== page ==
Sunset Bangle – ‘The Making Of’
I have just had the delight of finishing my first complete resin bangle. By complete I mean sanded and finished, which is actually the most time consuming and labor intensive part of the process.
Working on this piece was very much a learning experience!
There is just nothing like that very first piece you successfully complete, is there? Mine came with several mistakes. But there is truth in the saying that mistakes are the way we learn, so I thought they would be worth sharing (not to mention making rather amusing reading)
Although I have worked with epoxy resin several times before, I did make one rather amusing blunder in my quest to eliminate bubbles when I mixed up the first batch. Heat tends to dissipate bubbles very effectively, so I stood my mixing cup in hot water while I mixed the resin. Unfortunately this overheated the resin, to the point that it started to melt the cups when I added the colours and began to stir again! With the resin rapidly jellifying (and bear in mind this is a very slow setting resin normally) I managed to pour it into the bangle mold. However, the effect of the rapid ‘going off’ of the resin, I ended up with about a million bubbles from the reaction and a gelatinous mess in my mold. Oh dear.
I managed to scrape the gelatinous goo out of the mold and discard it, after which I remixed another batch – more carefully this time! I mixed the resin cold, then stood the cup in hot water afterwards to dissipate bubbles. (This time it did not overheat.) Once poured into the mold, I used a hairdryer to further kill off those troublesome bubbles.
As is usual, the bangle de-moulded with a pretty rough look. There are always surface bubbles, as well as rough edges on the top side where the mold was open.
I neglected to take before and after photos (apologies) but if you have a look at the other bangle in this shot – the large one – you get an idea what the matte surface looks like pre-sanding in comparison to the finished bangle on the right.
Now it was time for the hard part of the process. Dun dun daaaaa…..sanding time!
Now, I have had a few different artists share with me their various processes for sanding and finishing resin, all of which advice has been extremely helpful. I would like to stress that the process I used for this particular bangle is by no means the ‘best’ way, nor likely even the most effective. However, I had the grades of sandpaper and tools on hand suggested by Kate Rohde, so hers was the process I used for this particular piece.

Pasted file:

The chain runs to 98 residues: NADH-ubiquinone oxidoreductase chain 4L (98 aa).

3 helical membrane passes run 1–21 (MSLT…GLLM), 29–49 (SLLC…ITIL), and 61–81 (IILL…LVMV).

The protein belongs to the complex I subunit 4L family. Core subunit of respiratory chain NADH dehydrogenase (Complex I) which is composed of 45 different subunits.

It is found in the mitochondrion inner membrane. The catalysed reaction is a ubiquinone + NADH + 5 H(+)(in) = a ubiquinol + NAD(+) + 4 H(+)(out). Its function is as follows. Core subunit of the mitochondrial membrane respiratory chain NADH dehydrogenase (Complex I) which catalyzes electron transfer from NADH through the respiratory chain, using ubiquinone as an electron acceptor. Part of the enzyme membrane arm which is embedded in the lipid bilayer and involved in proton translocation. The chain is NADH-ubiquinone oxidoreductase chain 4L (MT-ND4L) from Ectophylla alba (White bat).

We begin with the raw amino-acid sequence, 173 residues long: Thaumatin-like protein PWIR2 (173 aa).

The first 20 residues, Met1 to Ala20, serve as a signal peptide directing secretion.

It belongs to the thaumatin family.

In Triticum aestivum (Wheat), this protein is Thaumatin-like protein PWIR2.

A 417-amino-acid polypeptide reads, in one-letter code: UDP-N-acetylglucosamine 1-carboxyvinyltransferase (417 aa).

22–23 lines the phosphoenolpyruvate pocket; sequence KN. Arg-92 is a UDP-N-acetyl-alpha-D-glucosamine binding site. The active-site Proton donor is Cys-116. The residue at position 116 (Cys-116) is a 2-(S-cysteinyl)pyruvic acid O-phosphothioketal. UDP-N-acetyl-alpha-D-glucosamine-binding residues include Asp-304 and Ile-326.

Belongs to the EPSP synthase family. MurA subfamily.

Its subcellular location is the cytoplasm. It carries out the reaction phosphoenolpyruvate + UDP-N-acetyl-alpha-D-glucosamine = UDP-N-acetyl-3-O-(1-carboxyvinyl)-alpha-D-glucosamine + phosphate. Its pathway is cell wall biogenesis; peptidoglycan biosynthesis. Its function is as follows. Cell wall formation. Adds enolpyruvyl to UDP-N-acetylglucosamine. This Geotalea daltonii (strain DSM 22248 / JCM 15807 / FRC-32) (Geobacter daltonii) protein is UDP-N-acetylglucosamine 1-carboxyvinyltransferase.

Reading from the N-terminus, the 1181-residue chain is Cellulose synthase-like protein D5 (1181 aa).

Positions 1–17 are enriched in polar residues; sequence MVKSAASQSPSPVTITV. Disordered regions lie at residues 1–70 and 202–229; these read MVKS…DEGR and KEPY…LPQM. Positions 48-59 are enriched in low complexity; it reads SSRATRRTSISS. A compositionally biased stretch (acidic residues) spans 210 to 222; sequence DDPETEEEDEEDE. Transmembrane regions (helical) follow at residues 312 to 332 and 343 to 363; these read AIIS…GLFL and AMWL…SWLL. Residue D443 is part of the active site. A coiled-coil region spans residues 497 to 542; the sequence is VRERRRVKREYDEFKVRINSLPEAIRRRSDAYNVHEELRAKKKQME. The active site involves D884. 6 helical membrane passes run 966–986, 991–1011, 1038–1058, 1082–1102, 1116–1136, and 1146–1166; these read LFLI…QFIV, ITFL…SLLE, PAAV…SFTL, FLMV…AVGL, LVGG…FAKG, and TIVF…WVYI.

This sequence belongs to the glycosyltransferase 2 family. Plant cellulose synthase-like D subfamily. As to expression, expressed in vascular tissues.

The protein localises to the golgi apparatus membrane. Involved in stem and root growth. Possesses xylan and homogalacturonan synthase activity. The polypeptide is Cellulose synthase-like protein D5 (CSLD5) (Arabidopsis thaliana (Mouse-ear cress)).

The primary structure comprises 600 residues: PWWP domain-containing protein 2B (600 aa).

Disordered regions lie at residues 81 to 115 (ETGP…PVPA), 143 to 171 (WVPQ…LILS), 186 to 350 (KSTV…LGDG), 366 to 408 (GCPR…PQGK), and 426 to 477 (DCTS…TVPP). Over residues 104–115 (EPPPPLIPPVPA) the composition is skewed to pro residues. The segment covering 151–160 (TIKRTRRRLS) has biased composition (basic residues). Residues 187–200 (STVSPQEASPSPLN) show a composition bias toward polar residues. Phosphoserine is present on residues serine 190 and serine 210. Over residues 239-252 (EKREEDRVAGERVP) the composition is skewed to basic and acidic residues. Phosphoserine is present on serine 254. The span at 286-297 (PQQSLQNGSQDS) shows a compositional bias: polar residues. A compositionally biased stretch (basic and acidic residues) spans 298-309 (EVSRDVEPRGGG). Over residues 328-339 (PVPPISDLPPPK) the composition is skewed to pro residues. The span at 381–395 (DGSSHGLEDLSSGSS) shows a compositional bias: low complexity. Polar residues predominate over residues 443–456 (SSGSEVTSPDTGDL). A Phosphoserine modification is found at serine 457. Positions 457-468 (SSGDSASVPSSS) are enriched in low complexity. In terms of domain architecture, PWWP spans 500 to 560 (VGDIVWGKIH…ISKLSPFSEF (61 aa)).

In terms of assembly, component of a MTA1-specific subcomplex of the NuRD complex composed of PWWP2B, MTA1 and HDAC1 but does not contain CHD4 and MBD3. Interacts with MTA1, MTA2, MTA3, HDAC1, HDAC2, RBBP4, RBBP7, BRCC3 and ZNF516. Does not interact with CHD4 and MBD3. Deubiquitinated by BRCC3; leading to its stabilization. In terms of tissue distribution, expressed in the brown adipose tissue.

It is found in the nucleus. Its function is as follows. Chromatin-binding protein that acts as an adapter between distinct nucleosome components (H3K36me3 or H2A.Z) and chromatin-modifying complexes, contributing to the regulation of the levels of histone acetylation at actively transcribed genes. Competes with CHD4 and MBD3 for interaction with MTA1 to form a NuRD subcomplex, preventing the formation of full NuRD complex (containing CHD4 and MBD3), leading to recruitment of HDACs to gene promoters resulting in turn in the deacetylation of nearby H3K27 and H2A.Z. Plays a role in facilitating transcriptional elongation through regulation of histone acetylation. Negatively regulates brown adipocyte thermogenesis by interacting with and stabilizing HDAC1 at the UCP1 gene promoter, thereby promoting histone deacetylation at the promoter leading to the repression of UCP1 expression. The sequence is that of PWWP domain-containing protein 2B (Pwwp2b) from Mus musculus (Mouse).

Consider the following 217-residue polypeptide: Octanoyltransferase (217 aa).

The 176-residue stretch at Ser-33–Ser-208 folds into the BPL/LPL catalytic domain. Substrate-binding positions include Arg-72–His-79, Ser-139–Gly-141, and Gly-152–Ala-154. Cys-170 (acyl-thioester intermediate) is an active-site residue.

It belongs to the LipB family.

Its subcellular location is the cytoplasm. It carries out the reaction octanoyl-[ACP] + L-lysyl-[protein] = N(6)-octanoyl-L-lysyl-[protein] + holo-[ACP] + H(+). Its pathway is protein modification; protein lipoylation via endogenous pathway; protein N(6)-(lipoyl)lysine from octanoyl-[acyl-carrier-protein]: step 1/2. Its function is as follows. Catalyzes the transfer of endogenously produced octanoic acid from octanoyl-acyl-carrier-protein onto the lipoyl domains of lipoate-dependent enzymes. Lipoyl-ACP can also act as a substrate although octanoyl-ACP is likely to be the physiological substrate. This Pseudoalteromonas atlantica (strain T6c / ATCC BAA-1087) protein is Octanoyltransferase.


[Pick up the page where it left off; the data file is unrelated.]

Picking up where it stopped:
I started by sanding the bangle with my Dremel tool. I used it to round off the edges, take off the rough bits and lightly go over the entire surface. The result was a very rough, scratchy looking bangle…but that is a stage it had to go through.
Next I sanded the entire surface with four increasingly finer grades of sandpaper. I used WET AND DRY sandpaper from Bunnings (around 80cents a sheet) in 120, 360, 600 and 1200. I sanded the bangle wet, starting with the 120 and working my way through the grades, sanding thoroughly with each one. By the time I was finished with the 1200, I had a silky smooth surface. It was, however, still matte.
Now, at this point I’d like to remind my readers that the resin is used is EPOXY. Why is this important, you ask? Well, for one thing, it cannot be buffed and polished after sanding the way Polyester resin can. When working with Polyester, the process is quite different, and I would recommend this lovely lady’s blog for advice on working with it:
Now, moving on with the processes of my (epoxy) bangle.
Because I could not buff and polish the epoxy, I decided to follow the advice of the excellent local artist Kate Rohde.
She advised me that a lovely glassy shine could be achieved by applying a coat or two of clear enamel spray paint. A large can of the enamel cost me around $8 in Bunnings.
I set up outside because the fumes from the spray can be quite overpowering. Settling down in the warm afternoon sun (unusually warm, in fact, for late Autumn here) I sprayed the first coat on one side then sat back to wait the 10 minutes until I could touch it and turn it over to do the other side.
Of course, at that moment a random gust of wind came sailing across the lawn, snatched the plastic sheet I had lain the bangle on, and flipped it. My bangle sailed merrily onto the recently mowed grass, where it was liberally decorated with little bits that stuck to the still wet coating.
I managed to flick off most of the grass residue off, then planted my foot firmly on the plastic sheet to stop it taking flight again.
Unfortunately my own impatience proved a more effective adversary than the wind. After spraying a second coat on both sides – without waiting as long as I should have – I left the bangle to dry. When I next went to pick it up, I discovered the side I had rested it on was ruined from the plastic sticking to still wet varnish. This time the surface was beyond saving. So, to my chagrin, I had to completely re-sand that side all over again. And of course in the process I managed to create a few scratches on the nicely finished surfaces.
It was late night by the time I finished that second bout of sanding. (since I had gone to see the new Star Trek movie before I got home to sand it again…lol).
I took the bangle out onto the footpath in front of my unit and re-sprayed the freshly sanded side, then left it overnight to dry.
This morning, the work was all worth it! I examined my new piece in the daylight and decided that I was delighted with it
Since the best way to learn new techniques is through trial and error, I don’t regret any part of the process, even the mistakes. I now feel armed with the skills to create even more beautiful pieces in the future!